Auditory processing is what enables us to filter out meaningful information from surrounding sound. Therefore, some might wonder if noise pollution or particularly loud environments could hamper it.
The short answer is: Yes.
However, it is important to understand that, just as hearing is different from auditory processing, the same goes for signs of damage to it.
Noise and Hearing Damage
When someone is going deaf due to exposure to loud noises, the proper term for it is Noise-Induced Hearing Loss (NIHL). However, there are a number of different ways this can happen. A few examples include:
- Damage to important cells in the inner ear (e.g. hair cells of the cochlea).
- Damage to the auditory nerve that carries the signal between the ear and the brain.
- Damage to the eardrum from particularly explosive bursts of sound.
- Damage to the ears through viruses involving sudden hearing loss.
In any of these cases, sound isn’t being picked up at all, leaving the brain with no signal to process and medical treatment will certainly be warranted.
That said though, the industry has come a long way in the advancement of hearing aids to address NIHL. Technologies like bone conduction as well as inner ear surgery have introduced more ways to address the physical condition.
Noise and Auditory Processing Disorder
In contrast to direct damage done to the ear, damage to auditory processing comes in the form of increased stress on executive functioning.
In other words, your pain comes more from the brain.
Remember that, unlike hearing, our brains work more actively to ‘tune out’ noise from the background to maintain focus.
In particularly noisy environments, however (such as on the streets, construction yards, sporting events etc), the brain takes a greater deal of stress to maintain concentration.
This becomes harder to do as people age. It is one of the reasons why young children are discouraged from being exposed to noisy environments at the risk of weakening their developing brain’s listening skills in the long term. The stress of constantly maintaining concentration for prolonged periods can take a tremendous amount of energy and results in exhaustion. Over time, this can have adverse effects on your brain’s structure. Signs of this include:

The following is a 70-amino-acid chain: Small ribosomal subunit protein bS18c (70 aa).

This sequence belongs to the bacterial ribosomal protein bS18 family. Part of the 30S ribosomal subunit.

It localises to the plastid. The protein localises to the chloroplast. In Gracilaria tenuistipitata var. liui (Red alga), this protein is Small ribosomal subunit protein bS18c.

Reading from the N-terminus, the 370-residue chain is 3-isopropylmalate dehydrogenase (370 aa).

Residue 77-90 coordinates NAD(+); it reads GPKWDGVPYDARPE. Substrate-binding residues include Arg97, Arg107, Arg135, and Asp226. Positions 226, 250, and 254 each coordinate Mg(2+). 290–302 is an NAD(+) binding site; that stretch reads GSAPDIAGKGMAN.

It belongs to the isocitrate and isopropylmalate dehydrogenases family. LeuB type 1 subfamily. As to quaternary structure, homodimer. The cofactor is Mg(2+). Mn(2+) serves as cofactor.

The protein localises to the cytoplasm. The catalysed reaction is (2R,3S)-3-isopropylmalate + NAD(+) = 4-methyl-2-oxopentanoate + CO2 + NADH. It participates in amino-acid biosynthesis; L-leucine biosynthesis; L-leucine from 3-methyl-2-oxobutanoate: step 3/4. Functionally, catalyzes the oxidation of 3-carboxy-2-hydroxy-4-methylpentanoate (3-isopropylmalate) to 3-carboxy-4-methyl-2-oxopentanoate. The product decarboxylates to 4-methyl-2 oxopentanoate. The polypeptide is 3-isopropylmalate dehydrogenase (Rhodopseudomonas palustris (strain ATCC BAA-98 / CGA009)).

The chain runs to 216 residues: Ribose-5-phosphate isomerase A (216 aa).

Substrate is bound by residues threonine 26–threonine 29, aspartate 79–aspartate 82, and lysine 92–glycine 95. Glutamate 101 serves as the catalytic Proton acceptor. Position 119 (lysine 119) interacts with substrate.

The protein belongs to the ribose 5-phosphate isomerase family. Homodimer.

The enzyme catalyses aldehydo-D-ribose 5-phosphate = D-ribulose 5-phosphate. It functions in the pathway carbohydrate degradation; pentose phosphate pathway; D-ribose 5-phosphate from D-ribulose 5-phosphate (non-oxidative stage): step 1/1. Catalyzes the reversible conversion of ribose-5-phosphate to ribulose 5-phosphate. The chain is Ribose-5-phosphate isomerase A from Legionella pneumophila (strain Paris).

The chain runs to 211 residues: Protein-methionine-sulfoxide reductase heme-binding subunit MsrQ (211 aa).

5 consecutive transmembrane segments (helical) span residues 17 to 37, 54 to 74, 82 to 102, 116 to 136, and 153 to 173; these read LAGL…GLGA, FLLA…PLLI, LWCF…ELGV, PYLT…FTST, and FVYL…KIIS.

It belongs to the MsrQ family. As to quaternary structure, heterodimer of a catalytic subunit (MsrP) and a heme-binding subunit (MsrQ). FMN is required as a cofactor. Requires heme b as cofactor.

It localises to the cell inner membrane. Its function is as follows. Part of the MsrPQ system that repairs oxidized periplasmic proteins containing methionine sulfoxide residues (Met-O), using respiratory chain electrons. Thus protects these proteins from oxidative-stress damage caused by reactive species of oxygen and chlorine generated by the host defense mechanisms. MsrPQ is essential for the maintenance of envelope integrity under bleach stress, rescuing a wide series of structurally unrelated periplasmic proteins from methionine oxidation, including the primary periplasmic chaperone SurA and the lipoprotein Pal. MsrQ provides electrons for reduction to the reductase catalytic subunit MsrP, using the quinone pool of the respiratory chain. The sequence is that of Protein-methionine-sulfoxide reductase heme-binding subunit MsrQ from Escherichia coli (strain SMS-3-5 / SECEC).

- Weaker focus during spoken conversation.
- Weaker attention span in noisier environments.
- Tendency to misunderstand tone and audio cues.
Now, in both cases, it is highly advisable to reduce exposure to loud noises in general (whether by frequenting quieter places more often or reduce volume when listening to things like headphones).
In the case of auditory processing disorder, however, more needs to be done. Retreating to quieter spaces may not accomplish much if your stress levels are still high. The same goes for lack of rest and other bad habits that can have negative effects on the brain.
Make a point to have periods of relaxation that requires silence. Asides from that, you can try musical and listening exercises designed to strengthen the pathways that the brain uses for listening. (The ones we use in the Tomatis® program are one example of this.)
So, again, noise can certainly compromise your ability to discern meaningful information from sounds. However, take note that it’s still important to be aware of your brain’s state even after the volume has been turned down.
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